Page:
The guides placed in my life, in the form of teachers and mentors, helped to ready me technically, spiritually and mentally, as they pushed me to ask better questions and to practice my instrument with a daily faithfulness which was separate from musical "passion."
How did your program at Biola prepare you for your career?
I will always look back on the training I received at Biola with the kind of gratitude that knows these were special years — an opportunity to grow and learn in a place where I was both rigorously challenged and loved. The guides placed in my life, in the form of teachers and mentors, helped to ready me technically, spiritually and mentally, as they pushed me to ask better questions and to practice my instrument with a daily faithfulness which was separate from musical "passion." My work in the Conservatory of Music and the Torrey Honors Institute prepared me for doctoral studies and a career in the field of musicology, which now allows me to teach and to pursue research questions which pertain to the history and philosophy of aesthetics, with special application in the area of music.
What did you appreciate most about your time at Biola?
The warm chocolate-chip cookies at Eagles Nest! But more importantly, I most appreciate the mentorship I received from specific faculty members. It is a rare thing to be taught by people who also care about the health of your spiritual life, and who want to be there as a resource for you as you grow in an incredibly formative time. I witnessed the ministry of the Church within the context of my college education, and the support of those around me reminded me I was loved when I felt, at times, overwhelmed by fear or question.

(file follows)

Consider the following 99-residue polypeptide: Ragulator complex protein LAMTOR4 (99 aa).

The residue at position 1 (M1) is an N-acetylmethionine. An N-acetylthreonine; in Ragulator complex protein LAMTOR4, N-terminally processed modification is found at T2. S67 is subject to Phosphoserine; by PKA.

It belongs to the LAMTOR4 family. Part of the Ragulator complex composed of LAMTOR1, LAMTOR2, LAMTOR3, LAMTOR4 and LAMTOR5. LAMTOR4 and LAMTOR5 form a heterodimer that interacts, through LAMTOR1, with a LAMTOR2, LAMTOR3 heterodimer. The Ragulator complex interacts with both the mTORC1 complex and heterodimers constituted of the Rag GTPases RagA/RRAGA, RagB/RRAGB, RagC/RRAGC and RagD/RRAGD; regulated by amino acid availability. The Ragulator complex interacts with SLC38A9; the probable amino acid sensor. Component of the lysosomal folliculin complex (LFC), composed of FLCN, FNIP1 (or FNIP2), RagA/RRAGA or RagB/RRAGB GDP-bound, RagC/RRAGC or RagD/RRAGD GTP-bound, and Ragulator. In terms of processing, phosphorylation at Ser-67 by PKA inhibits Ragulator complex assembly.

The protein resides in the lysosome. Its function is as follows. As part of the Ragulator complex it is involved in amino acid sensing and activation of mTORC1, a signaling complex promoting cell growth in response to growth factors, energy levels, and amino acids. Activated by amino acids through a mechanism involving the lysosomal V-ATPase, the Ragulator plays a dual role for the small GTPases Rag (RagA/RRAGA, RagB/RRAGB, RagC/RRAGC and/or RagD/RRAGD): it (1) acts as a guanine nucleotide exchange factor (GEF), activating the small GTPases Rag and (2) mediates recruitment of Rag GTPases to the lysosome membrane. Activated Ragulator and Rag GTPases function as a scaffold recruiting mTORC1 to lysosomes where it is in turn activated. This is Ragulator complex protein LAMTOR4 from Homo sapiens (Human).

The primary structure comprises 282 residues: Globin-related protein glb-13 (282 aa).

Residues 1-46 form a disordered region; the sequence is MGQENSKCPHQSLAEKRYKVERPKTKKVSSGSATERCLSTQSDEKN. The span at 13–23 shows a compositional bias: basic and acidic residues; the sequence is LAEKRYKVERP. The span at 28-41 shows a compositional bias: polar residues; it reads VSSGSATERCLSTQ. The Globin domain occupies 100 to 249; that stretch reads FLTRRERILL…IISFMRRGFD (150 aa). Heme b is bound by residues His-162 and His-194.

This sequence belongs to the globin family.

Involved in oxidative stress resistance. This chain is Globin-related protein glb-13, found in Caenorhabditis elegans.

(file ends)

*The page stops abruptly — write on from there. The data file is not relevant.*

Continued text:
How did Biola equip you to be a more faithful follower of Jesus Christ?
While at Biola, I was often reminded me that were it not for the person of Christ, there would be no point to the inquiry or beauty I was pursuing. This continues to give me peace and clarity in my present work because the questions I pursue do not belong only to a particular sphere of academia — they pertain to the very heart of the Christian life. As such, my work as a researcher relates to my identity as a disciple, and my work as a teacher is a kind of apologetic practice, as I continue to learn and share about the unity and source of Truth.
What advice would you give to students considering your degree program?
Give it everything you've got, but be open to God's direction as you work hard. I came to Biola thinking I wanted to be a performer who also helped pianists with performance injuries. Instead, I graduated and went on to pursue further studies in musicology and philosophy. Now, I am a college professor who also gets to teach piano and help with injury prevention, and I am excited to see where God will continue to lead me, one day at a time.